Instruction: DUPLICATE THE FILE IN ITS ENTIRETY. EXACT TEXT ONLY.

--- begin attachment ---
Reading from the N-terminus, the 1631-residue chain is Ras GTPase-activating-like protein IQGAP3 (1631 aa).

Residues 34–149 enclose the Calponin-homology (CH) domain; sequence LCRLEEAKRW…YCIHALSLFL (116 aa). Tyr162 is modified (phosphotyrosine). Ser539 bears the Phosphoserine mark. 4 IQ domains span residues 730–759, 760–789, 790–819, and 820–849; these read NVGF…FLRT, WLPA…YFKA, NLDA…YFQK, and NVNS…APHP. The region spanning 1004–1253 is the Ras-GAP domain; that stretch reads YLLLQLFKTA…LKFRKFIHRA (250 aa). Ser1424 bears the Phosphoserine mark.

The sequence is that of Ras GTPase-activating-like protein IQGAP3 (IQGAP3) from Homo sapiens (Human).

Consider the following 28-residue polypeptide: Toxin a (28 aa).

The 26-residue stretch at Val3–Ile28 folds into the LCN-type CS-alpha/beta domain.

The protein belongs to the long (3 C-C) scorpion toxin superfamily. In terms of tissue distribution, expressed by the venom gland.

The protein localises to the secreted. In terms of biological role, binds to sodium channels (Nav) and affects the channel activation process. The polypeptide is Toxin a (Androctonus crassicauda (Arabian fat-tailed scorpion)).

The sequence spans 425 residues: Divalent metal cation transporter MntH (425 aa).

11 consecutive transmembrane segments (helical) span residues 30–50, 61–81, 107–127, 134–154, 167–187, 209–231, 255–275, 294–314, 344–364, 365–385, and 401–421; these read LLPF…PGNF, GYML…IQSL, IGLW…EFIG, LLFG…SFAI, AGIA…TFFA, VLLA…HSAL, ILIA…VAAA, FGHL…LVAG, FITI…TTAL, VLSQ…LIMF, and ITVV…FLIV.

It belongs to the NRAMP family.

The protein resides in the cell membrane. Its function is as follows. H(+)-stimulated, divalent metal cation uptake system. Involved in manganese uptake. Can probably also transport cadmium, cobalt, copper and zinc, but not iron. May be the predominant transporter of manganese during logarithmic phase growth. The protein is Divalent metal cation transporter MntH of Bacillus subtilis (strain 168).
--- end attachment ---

Reading from the N-terminus, the 1631-residue chain is Ras GTPase-activating-like protein IQGAP3 (1631 aa).

Residues 34–149 enclose the Calponin-homology (CH) domain; sequence LCRLEEAKRW…YCIHALSLFL (116 aa). Tyr162 is modified (phosphotyrosine). Ser539 bears the Phosphoserine mark. 4 IQ domains span residues 730–759, 760–789, 790–819, and 820–849; these read NVGF…FLRT, WLPA…YFKA, NLDA…YFQK, and NVNS…APHP. The region spanning 1004–1253 is the Ras-GAP domain; that stretch reads YLLLQLFKTA…LKFRKFIHRA (250 aa). Ser1424 bears the Phosphoserine mark.

The sequence is that of Ras GTPase-activating-like protein IQGAP3 (IQGAP3) from Homo sapiens (Human).

Consider the following 28-residue polypeptide: Toxin a (28 aa).

The 26-residue stretch at Val3–Ile28 folds into the LCN-type CS-alpha/beta domain.

The protein belongs to the long (3 C-C) scorpion toxin superfamily. In terms of tissue distribution, expressed by the venom gland.

The protein localises to the secreted. In terms of biological role, binds to sodium channels (Nav) and affects the channel activation process. The polypeptide is Toxin a (Androctonus crassicauda (Arabian fat-tailed scorpion)).

The sequence spans 425 residues: Divalent metal cation transporter MntH (425 aa).

11 consecutive transmembrane segments (helical) span residues 30–50, 61–81, 107–127, 134–154, 167–187, 209–231, 255–275, 294–314, 344–364, 365–385, and 401–421; these read LLPF…PGNF, GYML…IQSL, IGLW…EFIG, LLFG…SFAI, AGIA…TFFA, VLLA…HSAL, ILIA…VAAA, FGHL…LVAG, FITI…TTAL, VLSQ…LIMF, and ITVV…FLIV.

It belongs to the NRAMP family.

The protein resides in the cell membrane. Its function is as follows. H(+)-stimulated, divalent metal cation uptake system. Involved in manganese uptake. Can probably also transport cadmium, cobalt, copper and zinc, but not iron. May be the predominant transporter of manganese during logarithmic phase growth. The protein is Divalent metal cation transporter MntH of Bacillus subtilis (strain 168).